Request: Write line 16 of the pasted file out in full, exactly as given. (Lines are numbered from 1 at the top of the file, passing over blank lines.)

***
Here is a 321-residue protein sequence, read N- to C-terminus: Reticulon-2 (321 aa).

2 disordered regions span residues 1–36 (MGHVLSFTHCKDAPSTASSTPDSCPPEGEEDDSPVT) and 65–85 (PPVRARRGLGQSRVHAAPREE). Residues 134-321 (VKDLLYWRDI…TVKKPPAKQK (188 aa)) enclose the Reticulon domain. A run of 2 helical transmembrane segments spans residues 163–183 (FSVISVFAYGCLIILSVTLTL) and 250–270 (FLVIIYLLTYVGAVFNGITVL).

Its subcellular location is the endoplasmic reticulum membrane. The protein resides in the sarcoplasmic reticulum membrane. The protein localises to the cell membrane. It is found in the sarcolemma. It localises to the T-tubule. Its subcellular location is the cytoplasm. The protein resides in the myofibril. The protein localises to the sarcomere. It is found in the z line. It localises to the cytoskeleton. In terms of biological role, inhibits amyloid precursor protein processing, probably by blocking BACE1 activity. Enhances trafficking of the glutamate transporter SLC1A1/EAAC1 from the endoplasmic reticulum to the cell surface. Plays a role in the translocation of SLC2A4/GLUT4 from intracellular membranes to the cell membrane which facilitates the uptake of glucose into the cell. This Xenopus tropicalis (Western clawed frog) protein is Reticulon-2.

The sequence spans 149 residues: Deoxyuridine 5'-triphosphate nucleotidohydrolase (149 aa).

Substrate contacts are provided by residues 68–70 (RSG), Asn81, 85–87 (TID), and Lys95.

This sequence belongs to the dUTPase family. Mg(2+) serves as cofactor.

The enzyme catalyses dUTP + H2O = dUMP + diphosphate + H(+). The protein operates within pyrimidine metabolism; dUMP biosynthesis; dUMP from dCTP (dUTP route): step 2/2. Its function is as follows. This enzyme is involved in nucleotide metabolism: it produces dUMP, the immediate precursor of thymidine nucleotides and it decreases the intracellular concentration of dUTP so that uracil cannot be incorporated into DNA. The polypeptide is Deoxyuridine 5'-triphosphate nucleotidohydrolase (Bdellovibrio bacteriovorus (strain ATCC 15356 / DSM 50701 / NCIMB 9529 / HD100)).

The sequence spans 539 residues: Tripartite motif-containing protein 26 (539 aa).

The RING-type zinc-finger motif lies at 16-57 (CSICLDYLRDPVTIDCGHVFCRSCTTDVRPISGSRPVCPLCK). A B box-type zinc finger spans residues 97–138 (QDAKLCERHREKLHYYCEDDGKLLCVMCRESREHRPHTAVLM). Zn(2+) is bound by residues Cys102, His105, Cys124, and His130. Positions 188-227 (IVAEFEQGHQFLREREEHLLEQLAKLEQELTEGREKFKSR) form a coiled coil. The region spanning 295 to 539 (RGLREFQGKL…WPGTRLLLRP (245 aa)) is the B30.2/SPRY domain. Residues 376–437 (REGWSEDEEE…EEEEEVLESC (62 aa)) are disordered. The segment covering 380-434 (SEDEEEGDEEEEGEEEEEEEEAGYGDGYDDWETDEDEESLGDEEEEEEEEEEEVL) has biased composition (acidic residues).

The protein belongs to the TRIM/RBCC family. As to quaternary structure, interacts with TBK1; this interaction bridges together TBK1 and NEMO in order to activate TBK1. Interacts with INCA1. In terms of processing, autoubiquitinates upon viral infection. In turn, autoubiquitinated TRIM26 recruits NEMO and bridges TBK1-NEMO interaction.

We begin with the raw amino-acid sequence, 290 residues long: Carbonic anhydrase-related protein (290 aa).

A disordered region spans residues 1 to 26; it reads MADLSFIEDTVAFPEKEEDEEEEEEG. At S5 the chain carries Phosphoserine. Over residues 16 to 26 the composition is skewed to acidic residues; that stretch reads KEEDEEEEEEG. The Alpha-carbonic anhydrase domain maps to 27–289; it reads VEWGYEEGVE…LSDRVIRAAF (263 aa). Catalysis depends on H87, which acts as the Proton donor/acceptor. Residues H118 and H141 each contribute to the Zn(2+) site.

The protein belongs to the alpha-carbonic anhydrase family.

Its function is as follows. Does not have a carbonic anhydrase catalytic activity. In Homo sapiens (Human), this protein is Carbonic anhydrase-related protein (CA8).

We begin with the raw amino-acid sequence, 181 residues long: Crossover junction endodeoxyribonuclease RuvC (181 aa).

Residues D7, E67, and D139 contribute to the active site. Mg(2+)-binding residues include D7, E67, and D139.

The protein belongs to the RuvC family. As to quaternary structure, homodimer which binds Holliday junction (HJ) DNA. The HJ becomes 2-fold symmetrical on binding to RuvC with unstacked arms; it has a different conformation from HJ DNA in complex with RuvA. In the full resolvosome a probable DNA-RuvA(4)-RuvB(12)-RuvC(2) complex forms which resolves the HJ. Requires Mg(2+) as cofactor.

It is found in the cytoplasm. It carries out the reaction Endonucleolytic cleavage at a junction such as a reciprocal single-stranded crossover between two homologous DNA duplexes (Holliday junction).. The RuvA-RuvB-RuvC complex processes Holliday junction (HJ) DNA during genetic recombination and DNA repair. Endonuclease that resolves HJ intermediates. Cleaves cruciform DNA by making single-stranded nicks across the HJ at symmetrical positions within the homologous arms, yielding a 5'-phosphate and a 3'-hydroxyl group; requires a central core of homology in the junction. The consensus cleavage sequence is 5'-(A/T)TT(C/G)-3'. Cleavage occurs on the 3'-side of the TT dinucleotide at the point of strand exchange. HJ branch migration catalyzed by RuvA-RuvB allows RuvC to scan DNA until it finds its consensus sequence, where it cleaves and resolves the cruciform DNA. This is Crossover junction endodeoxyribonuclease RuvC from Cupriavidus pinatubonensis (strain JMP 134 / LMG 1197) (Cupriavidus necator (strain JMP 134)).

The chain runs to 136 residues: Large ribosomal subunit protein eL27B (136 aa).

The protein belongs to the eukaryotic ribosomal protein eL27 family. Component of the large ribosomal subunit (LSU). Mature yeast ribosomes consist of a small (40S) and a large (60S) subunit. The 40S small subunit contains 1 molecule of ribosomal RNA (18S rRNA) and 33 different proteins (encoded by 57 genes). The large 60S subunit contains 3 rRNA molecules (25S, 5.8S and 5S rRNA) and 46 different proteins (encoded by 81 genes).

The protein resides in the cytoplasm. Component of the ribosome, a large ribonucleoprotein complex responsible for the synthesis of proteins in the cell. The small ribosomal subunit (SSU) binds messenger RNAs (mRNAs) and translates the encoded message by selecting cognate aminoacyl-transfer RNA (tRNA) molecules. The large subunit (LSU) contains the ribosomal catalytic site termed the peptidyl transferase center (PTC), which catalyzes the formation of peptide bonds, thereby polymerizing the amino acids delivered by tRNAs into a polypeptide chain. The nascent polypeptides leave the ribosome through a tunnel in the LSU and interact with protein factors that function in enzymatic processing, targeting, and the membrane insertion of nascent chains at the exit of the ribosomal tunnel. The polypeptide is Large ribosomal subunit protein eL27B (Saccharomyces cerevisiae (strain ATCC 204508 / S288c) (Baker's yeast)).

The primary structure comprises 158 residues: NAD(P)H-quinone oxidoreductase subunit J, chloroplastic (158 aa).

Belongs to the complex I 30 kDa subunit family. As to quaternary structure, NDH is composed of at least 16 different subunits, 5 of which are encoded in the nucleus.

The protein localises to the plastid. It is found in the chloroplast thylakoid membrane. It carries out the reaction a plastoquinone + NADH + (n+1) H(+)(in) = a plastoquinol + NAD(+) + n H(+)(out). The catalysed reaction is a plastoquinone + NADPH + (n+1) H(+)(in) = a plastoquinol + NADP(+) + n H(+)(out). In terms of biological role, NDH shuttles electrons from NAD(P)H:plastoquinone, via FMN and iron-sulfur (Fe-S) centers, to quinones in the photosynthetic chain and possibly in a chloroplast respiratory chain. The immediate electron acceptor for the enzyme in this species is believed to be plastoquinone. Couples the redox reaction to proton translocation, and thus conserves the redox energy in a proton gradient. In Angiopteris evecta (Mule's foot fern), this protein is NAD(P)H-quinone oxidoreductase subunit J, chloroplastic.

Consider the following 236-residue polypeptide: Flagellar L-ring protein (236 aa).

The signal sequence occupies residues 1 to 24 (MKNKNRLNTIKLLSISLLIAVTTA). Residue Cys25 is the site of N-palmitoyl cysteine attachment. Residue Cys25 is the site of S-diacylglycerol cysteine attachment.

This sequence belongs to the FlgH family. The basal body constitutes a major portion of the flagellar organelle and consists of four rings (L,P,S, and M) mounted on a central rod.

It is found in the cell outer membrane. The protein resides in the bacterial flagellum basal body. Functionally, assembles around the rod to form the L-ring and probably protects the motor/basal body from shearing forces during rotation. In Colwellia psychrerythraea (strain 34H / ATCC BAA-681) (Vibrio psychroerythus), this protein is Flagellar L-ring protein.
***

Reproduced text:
Residues D7, E67, and D139 contribute to the active site. Mg(2+)-binding residues include D7, E67, and D139.